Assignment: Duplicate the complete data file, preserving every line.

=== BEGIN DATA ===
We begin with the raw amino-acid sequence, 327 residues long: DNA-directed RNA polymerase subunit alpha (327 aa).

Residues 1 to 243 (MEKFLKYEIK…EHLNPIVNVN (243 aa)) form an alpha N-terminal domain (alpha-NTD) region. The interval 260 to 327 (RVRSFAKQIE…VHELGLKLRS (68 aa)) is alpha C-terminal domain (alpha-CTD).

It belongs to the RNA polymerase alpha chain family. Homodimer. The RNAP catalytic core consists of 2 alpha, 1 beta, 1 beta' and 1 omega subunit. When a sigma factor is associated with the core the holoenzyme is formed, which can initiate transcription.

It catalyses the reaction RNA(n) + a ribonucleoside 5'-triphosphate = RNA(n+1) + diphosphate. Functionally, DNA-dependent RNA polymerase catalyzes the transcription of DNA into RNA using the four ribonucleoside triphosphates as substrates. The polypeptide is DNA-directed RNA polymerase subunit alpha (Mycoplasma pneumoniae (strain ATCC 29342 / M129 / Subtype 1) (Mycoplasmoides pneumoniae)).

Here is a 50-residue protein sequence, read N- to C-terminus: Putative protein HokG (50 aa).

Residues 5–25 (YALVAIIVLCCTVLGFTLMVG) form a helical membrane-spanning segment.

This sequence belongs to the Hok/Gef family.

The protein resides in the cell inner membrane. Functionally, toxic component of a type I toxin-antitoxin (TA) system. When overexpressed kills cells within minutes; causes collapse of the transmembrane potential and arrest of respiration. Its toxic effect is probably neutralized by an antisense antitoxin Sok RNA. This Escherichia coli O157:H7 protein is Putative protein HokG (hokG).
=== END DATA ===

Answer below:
We begin with the raw amino-acid sequence, 327 residues long: DNA-directed RNA polymerase subunit alpha (327 aa).

Residues 1 to 243 (MEKFLKYEIK…EHLNPIVNVN (243 aa)) form an alpha N-terminal domain (alpha-NTD) region. The interval 260 to 327 (RVRSFAKQIE…VHELGLKLRS (68 aa)) is alpha C-terminal domain (alpha-CTD).

It belongs to the RNA polymerase alpha chain family. Homodimer. The RNAP catalytic core consists of 2 alpha, 1 beta, 1 beta' and 1 omega subunit. When a sigma factor is associated with the core the holoenzyme is formed, which can initiate transcription.

It catalyses the reaction RNA(n) + a ribonucleoside 5'-triphosphate = RNA(n+1) + diphosphate. Functionally, DNA-dependent RNA polymerase catalyzes the transcription of DNA into RNA using the four ribonucleoside triphosphates as substrates. The polypeptide is DNA-directed RNA polymerase subunit alpha (Mycoplasma pneumoniae (strain ATCC 29342 / M129 / Subtype 1) (Mycoplasmoides pneumoniae)).

Here is a 50-residue protein sequence, read N- to C-terminus: Putative protein HokG (50 aa).

Residues 5–25 (YALVAIIVLCCTVLGFTLMVG) form a helical membrane-spanning segment.

This sequence belongs to the Hok/Gef family.

The protein resides in the cell inner membrane. Functionally, toxic component of a type I toxin-antitoxin (TA) system. When overexpressed kills cells within minutes; causes collapse of the transmembrane potential and arrest of respiration. Its toxic effect is probably neutralized by an antisense antitoxin Sok RNA. This Escherichia coli O157:H7 protein is Putative protein HokG (hokG).